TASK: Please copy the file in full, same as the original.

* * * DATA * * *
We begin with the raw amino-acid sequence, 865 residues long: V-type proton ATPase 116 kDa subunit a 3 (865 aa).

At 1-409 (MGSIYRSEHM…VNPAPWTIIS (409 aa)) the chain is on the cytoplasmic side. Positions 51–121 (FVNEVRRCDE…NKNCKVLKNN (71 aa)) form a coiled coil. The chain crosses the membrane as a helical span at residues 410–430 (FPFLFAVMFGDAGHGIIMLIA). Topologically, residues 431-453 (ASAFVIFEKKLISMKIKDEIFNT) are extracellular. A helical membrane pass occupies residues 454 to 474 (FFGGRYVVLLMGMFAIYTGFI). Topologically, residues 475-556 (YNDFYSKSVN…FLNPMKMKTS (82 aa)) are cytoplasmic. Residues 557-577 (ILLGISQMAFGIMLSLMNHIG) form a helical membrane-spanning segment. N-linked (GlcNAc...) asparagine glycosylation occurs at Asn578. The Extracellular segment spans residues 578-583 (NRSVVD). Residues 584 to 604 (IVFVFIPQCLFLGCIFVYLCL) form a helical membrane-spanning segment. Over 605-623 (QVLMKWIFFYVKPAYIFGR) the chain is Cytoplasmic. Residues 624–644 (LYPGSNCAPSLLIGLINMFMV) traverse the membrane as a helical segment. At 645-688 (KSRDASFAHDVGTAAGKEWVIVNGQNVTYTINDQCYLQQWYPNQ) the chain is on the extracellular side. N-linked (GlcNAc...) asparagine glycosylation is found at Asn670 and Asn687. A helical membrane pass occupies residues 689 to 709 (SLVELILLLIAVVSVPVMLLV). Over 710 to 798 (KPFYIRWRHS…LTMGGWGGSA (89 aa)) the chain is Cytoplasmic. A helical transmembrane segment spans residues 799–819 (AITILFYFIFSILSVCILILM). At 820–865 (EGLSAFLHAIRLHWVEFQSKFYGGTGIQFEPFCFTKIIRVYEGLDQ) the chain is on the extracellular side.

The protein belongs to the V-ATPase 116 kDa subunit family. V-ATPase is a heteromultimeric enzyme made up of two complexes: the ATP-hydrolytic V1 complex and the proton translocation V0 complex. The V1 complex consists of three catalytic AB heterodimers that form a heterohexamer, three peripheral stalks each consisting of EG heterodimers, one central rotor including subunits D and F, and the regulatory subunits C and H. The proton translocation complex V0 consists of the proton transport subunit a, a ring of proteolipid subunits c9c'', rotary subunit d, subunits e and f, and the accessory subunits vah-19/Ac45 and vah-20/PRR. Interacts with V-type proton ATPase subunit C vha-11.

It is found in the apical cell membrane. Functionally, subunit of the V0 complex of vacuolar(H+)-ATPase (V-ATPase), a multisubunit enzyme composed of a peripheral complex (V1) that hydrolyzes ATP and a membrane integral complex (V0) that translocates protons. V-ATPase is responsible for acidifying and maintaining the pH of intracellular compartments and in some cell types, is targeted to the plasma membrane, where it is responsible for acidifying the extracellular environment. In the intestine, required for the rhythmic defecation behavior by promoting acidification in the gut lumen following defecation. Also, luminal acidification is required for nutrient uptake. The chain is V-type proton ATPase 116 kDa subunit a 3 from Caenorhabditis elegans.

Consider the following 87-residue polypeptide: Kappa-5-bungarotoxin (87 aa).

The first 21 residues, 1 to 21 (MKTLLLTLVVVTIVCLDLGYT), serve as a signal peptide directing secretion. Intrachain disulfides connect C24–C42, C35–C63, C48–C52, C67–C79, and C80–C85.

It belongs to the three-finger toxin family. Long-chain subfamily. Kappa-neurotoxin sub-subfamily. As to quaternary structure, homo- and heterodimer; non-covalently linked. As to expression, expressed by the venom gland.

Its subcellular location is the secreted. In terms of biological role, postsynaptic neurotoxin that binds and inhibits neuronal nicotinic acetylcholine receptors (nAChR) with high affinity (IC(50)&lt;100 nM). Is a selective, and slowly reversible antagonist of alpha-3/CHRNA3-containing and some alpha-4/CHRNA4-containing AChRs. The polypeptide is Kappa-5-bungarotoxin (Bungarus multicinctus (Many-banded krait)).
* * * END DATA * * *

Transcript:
We begin with the raw amino-acid sequence, 865 residues long: V-type proton ATPase 116 kDa subunit a 3 (865 aa).

At 1-409 (MGSIYRSEHM…VNPAPWTIIS (409 aa)) the chain is on the cytoplasmic side. Positions 51–121 (FVNEVRRCDE…NKNCKVLKNN (71 aa)) form a coiled coil. The chain crosses the membrane as a helical span at residues 410–430 (FPFLFAVMFGDAGHGIIMLIA). Topologically, residues 431-453 (ASAFVIFEKKLISMKIKDEIFNT) are extracellular. A helical membrane pass occupies residues 454 to 474 (FFGGRYVVLLMGMFAIYTGFI). Topologically, residues 475-556 (YNDFYSKSVN…FLNPMKMKTS (82 aa)) are cytoplasmic. Residues 557-577 (ILLGISQMAFGIMLSLMNHIG) form a helical membrane-spanning segment. N-linked (GlcNAc...) asparagine glycosylation occurs at Asn578. The Extracellular segment spans residues 578-583 (NRSVVD). Residues 584 to 604 (IVFVFIPQCLFLGCIFVYLCL) form a helical membrane-spanning segment. Over 605-623 (QVLMKWIFFYVKPAYIFGR) the chain is Cytoplasmic. Residues 624–644 (LYPGSNCAPSLLIGLINMFMV) traverse the membrane as a helical segment. At 645-688 (KSRDASFAHDVGTAAGKEWVIVNGQNVTYTINDQCYLQQWYPNQ) the chain is on the extracellular side. N-linked (GlcNAc...) asparagine glycosylation is found at Asn670 and Asn687. A helical membrane pass occupies residues 689 to 709 (SLVELILLLIAVVSVPVMLLV). Over 710 to 798 (KPFYIRWRHS…LTMGGWGGSA (89 aa)) the chain is Cytoplasmic. A helical transmembrane segment spans residues 799–819 (AITILFYFIFSILSVCILILM). At 820–865 (EGLSAFLHAIRLHWVEFQSKFYGGTGIQFEPFCFTKIIRVYEGLDQ) the chain is on the extracellular side.

The protein belongs to the V-ATPase 116 kDa subunit family. V-ATPase is a heteromultimeric enzyme made up of two complexes: the ATP-hydrolytic V1 complex and the proton translocation V0 complex. The V1 complex consists of three catalytic AB heterodimers that form a heterohexamer, three peripheral stalks each consisting of EG heterodimers, one central rotor including subunits D and F, and the regulatory subunits C and H. The proton translocation complex V0 consists of the proton transport subunit a, a ring of proteolipid subunits c9c'', rotary subunit d, subunits e and f, and the accessory subunits vah-19/Ac45 and vah-20/PRR. Interacts with V-type proton ATPase subunit C vha-11.

It is found in the apical cell membrane. Functionally, subunit of the V0 complex of vacuolar(H+)-ATPase (V-ATPase), a multisubunit enzyme composed of a peripheral complex (V1) that hydrolyzes ATP and a membrane integral complex (V0) that translocates protons. V-ATPase is responsible for acidifying and maintaining the pH of intracellular compartments and in some cell types, is targeted to the plasma membrane, where it is responsible for acidifying the extracellular environment. In the intestine, required for the rhythmic defecation behavior by promoting acidification in the gut lumen following defecation. Also, luminal acidification is required for nutrient uptake. The chain is V-type proton ATPase 116 kDa subunit a 3 from Caenorhabditis elegans.

Consider the following 87-residue polypeptide: Kappa-5-bungarotoxin (87 aa).

The first 21 residues, 1 to 21 (MKTLLLTLVVVTIVCLDLGYT), serve as a signal peptide directing secretion. Intrachain disulfides connect C24–C42, C35–C63, C48–C52, C67–C79, and C80–C85.

It belongs to the three-finger toxin family. Long-chain subfamily. Kappa-neurotoxin sub-subfamily. As to quaternary structure, homo- and heterodimer; non-covalently linked. As to expression, expressed by the venom gland.

Its subcellular location is the secreted. In terms of biological role, postsynaptic neurotoxin that binds and inhibits neuronal nicotinic acetylcholine receptors (nAChR) with high affinity (IC(50)&lt;100 nM). Is a selective, and slowly reversible antagonist of alpha-3/CHRNA3-containing and some alpha-4/CHRNA4-containing AChRs. The polypeptide is Kappa-5-bungarotoxin (Bungarus multicinctus (Many-banded krait)).